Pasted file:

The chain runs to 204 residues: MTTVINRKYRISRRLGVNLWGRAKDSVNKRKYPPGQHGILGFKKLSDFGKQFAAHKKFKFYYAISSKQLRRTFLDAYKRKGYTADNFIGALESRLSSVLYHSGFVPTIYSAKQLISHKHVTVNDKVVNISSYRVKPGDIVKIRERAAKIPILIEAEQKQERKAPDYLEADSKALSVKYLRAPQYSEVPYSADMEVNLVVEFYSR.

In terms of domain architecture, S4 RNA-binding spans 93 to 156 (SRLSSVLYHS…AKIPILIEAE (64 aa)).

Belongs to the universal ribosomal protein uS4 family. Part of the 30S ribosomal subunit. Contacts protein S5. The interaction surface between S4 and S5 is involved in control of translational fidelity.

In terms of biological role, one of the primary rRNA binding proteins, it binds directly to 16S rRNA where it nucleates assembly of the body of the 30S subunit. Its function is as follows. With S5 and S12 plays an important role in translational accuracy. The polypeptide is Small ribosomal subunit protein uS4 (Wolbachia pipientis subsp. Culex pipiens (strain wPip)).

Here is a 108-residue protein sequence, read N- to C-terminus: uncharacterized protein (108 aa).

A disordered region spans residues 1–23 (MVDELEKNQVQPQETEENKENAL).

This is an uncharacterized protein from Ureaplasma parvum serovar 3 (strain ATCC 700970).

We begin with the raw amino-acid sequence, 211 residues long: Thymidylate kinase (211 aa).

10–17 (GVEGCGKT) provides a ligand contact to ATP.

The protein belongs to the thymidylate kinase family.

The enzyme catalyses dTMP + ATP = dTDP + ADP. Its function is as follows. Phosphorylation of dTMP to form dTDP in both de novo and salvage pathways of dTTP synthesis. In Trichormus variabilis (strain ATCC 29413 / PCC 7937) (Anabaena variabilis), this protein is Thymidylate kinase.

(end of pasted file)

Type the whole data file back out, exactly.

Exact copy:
The chain runs to 204 residues: MTTVINRKYRISRRLGVNLWGRAKDSVNKRKYPPGQHGILGFKKLSDFGKQFAAHKKFKFYYAISSKQLRRTFLDAYKRKGYTADNFIGALESRLSSVLYHSGFVPTIYSAKQLISHKHVTVNDKVVNISSYRVKPGDIVKIRERAAKIPILIEAEQKQERKAPDYLEADSKALSVKYLRAPQYSEVPYSADMEVNLVVEFYSR.

In terms of domain architecture, S4 RNA-binding spans 93 to 156 (SRLSSVLYHS…AKIPILIEAE (64 aa)).

Belongs to the universal ribosomal protein uS4 family. Part of the 30S ribosomal subunit. Contacts protein S5. The interaction surface between S4 and S5 is involved in control of translational fidelity.

In terms of biological role, one of the primary rRNA binding proteins, it binds directly to 16S rRNA where it nucleates assembly of the body of the 30S subunit. Its function is as follows. With S5 and S12 plays an important role in translational accuracy. The polypeptide is Small ribosomal subunit protein uS4 (Wolbachia pipientis subsp. Culex pipiens (strain wPip)).

Here is a 108-residue protein sequence, read N- to C-terminus: uncharacterized protein (108 aa).

A disordered region spans residues 1–23 (MVDELEKNQVQPQETEENKENAL).

This is an uncharacterized protein from Ureaplasma parvum serovar 3 (strain ATCC 700970).

We begin with the raw amino-acid sequence, 211 residues long: Thymidylate kinase (211 aa).

10–17 (GVEGCGKT) provides a ligand contact to ATP.

The protein belongs to the thymidylate kinase family.

The enzyme catalyses dTMP + ATP = dTDP + ADP. Its function is as follows. Phosphorylation of dTMP to form dTDP in both de novo and salvage pathways of dTTP synthesis. In Trichormus variabilis (strain ATCC 29413 / PCC 7937) (Anabaena variabilis), this protein is Thymidylate kinase.